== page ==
Kevin Manning and Jeff Krafft are still working with many of the same growers and products they sold as partners at Kingston, Mass.-based Dulce Fresh LLC, but their tropical fruit program is about to get a lot bigger.
Manning and Krafft closed their importing business in March and joined Seald Sweet International, the Vero Beach, Fla., grower, shipper, importer and marketer. Belgium-based Univeg, Seald Sweet’s parent company, said in a March 15 news release that Seald Sweet had acquired Dulce’s tropical product supplies and sales accounts.
“The knowledge and experience of the people in the organization made our decision to join them easy,” said Manning, who is working on sales while Krafft handles operations and logistics. “With their experience in the global market, a tropicals division just adds another piece to their diversification.”
Seald Sweet, which began as a citrus marketing cooperative more than 100 years ago, has expanded its product line in recent years with items such as avocados, grapes and mangoes.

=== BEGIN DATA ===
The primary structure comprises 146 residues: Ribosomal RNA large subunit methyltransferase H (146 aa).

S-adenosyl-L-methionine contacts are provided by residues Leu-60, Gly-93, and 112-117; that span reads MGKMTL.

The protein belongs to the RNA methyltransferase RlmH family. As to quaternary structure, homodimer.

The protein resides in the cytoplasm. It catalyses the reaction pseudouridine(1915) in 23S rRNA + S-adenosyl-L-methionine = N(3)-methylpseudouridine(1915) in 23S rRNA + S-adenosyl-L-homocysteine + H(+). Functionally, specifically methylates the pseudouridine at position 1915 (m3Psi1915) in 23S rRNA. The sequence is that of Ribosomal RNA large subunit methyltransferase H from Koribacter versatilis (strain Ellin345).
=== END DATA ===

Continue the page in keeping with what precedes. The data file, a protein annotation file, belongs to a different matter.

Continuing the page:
Manning said Dulce Fresh and Seald Sweet both had been sourcing pineapples from Univeg under the Royal Coast label, and Dulce also had been importing plantains under that label.
“We look at it as a merger of two companies coming together to work on the same label rather than being competitors,” Manning said. “We took everything we had at Dulce Fresh, including growers, and brought it to Seald Sweet. It just made sense. We’re already working with Univeg in Costa Rica. Joining a larger company gives us the opportunity to develop an entire tropical division.”
Manning said Royal Coast will continue to be the primary label for Seald Sweet’s pineapples, but the company eventually will offer its Seald Sweet label with all its tropical products.
Before it closed, Dulce’s tropical lineup included year-round supplies of bananas, malanga, pineapple and yucca as well as melons from January through March.
Manning said Seald Sweet’s tropical program will include many of the same items, except for bananas. The company missed the Costa Rican melon deal this season, but he said the company plans to be involved in melons imports next year.
He also said he hopes to build Seald Sweet’s fledgling avocado and mango programs into year-round deals.
Manning said rapidly growing Hispanic and Asian populations bode well for tropical programs, and he added that the average American consumer is becoming more familiar with the products as well.
“The growth is there, and the category is only getting stronger,” he said. “I see it getting bigger and bigger.”